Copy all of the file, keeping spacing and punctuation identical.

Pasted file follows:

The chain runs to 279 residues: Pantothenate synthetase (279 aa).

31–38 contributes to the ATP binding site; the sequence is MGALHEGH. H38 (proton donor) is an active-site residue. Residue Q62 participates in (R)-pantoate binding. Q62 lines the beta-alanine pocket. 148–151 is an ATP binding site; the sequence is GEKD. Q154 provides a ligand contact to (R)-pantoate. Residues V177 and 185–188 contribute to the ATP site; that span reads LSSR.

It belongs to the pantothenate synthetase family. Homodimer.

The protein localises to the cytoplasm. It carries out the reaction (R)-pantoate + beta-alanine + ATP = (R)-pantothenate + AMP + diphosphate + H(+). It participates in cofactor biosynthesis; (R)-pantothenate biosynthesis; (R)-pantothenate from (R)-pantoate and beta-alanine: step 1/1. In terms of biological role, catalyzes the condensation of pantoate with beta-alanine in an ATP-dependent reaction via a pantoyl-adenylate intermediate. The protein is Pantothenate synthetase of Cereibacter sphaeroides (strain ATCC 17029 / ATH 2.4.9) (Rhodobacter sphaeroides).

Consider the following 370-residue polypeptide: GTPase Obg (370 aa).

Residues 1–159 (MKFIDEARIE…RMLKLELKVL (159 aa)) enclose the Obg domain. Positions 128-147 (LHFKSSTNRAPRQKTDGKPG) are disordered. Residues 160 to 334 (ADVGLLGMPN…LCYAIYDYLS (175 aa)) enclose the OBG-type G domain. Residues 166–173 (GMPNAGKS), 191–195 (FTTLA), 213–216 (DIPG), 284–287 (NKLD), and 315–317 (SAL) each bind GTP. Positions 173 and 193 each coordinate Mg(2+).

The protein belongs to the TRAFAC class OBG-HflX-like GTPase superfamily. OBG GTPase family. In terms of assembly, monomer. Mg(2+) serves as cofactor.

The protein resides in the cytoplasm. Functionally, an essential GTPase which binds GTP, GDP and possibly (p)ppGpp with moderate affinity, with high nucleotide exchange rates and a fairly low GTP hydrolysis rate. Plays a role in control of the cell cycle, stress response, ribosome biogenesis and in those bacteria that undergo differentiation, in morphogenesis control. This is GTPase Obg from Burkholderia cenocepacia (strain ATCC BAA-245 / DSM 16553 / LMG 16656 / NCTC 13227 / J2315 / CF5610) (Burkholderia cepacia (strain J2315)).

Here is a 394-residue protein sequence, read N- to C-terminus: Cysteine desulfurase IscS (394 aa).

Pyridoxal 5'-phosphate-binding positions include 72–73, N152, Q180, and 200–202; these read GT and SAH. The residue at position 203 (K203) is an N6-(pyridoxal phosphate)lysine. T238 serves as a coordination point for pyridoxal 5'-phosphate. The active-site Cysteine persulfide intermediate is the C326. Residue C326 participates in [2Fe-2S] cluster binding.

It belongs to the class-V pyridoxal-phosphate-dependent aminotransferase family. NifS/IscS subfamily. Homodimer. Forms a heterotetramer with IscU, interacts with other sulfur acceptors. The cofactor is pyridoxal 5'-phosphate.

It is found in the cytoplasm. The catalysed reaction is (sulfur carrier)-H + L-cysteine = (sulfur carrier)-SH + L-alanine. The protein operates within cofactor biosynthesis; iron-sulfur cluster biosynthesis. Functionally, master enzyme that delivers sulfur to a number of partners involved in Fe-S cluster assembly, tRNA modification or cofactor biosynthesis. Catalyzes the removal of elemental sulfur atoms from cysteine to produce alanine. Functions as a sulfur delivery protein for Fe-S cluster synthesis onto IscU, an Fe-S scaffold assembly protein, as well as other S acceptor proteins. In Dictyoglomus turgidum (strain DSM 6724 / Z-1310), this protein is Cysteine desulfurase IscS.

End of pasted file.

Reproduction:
The chain runs to 279 residues: Pantothenate synthetase (279 aa).

31–38 contributes to the ATP binding site; the sequence is MGALHEGH. H38 (proton donor) is an active-site residue. Residue Q62 participates in (R)-pantoate binding. Q62 lines the beta-alanine pocket. 148–151 is an ATP binding site; the sequence is GEKD. Q154 provides a ligand contact to (R)-pantoate. Residues V177 and 185–188 contribute to the ATP site; that span reads LSSR.

It belongs to the pantothenate synthetase family. Homodimer.

The protein localises to the cytoplasm. It carries out the reaction (R)-pantoate + beta-alanine + ATP = (R)-pantothenate + AMP + diphosphate + H(+). It participates in cofactor biosynthesis; (R)-pantothenate biosynthesis; (R)-pantothenate from (R)-pantoate and beta-alanine: step 1/1. In terms of biological role, catalyzes the condensation of pantoate with beta-alanine in an ATP-dependent reaction via a pantoyl-adenylate intermediate. The protein is Pantothenate synthetase of Cereibacter sphaeroides (strain ATCC 17029 / ATH 2.4.9) (Rhodobacter sphaeroides).

Consider the following 370-residue polypeptide: GTPase Obg (370 aa).

Residues 1–159 (MKFIDEARIE…RMLKLELKVL (159 aa)) enclose the Obg domain. Positions 128-147 (LHFKSSTNRAPRQKTDGKPG) are disordered. Residues 160 to 334 (ADVGLLGMPN…LCYAIYDYLS (175 aa)) enclose the OBG-type G domain. Residues 166–173 (GMPNAGKS), 191–195 (FTTLA), 213–216 (DIPG), 284–287 (NKLD), and 315–317 (SAL) each bind GTP. Positions 173 and 193 each coordinate Mg(2+).

The protein belongs to the TRAFAC class OBG-HflX-like GTPase superfamily. OBG GTPase family. In terms of assembly, monomer. Mg(2+) serves as cofactor.

The protein resides in the cytoplasm. Functionally, an essential GTPase which binds GTP, GDP and possibly (p)ppGpp with moderate affinity, with high nucleotide exchange rates and a fairly low GTP hydrolysis rate. Plays a role in control of the cell cycle, stress response, ribosome biogenesis and in those bacteria that undergo differentiation, in morphogenesis control. This is GTPase Obg from Burkholderia cenocepacia (strain ATCC BAA-245 / DSM 16553 / LMG 16656 / NCTC 13227 / J2315 / CF5610) (Burkholderia cepacia (strain J2315)).

Here is a 394-residue protein sequence, read N- to C-terminus: Cysteine desulfurase IscS (394 aa).

Pyridoxal 5'-phosphate-binding positions include 72–73, N152, Q180, and 200–202; these read GT and SAH. The residue at position 203 (K203) is an N6-(pyridoxal phosphate)lysine. T238 serves as a coordination point for pyridoxal 5'-phosphate. The active-site Cysteine persulfide intermediate is the C326. Residue C326 participates in [2Fe-2S] cluster binding.

It belongs to the class-V pyridoxal-phosphate-dependent aminotransferase family. NifS/IscS subfamily. Homodimer. Forms a heterotetramer with IscU, interacts with other sulfur acceptors. The cofactor is pyridoxal 5'-phosphate.

It is found in the cytoplasm. The catalysed reaction is (sulfur carrier)-H + L-cysteine = (sulfur carrier)-SH + L-alanine. The protein operates within cofactor biosynthesis; iron-sulfur cluster biosynthesis. Functionally, master enzyme that delivers sulfur to a number of partners involved in Fe-S cluster assembly, tRNA modification or cofactor biosynthesis. Catalyzes the removal of elemental sulfur atoms from cysteine to produce alanine. Functions as a sulfur delivery protein for Fe-S cluster synthesis onto IscU, an Fe-S scaffold assembly protein, as well as other S acceptor proteins. In Dictyoglomus turgidum (strain DSM 6724 / Z-1310), this protein is Cysteine desulfurase IscS.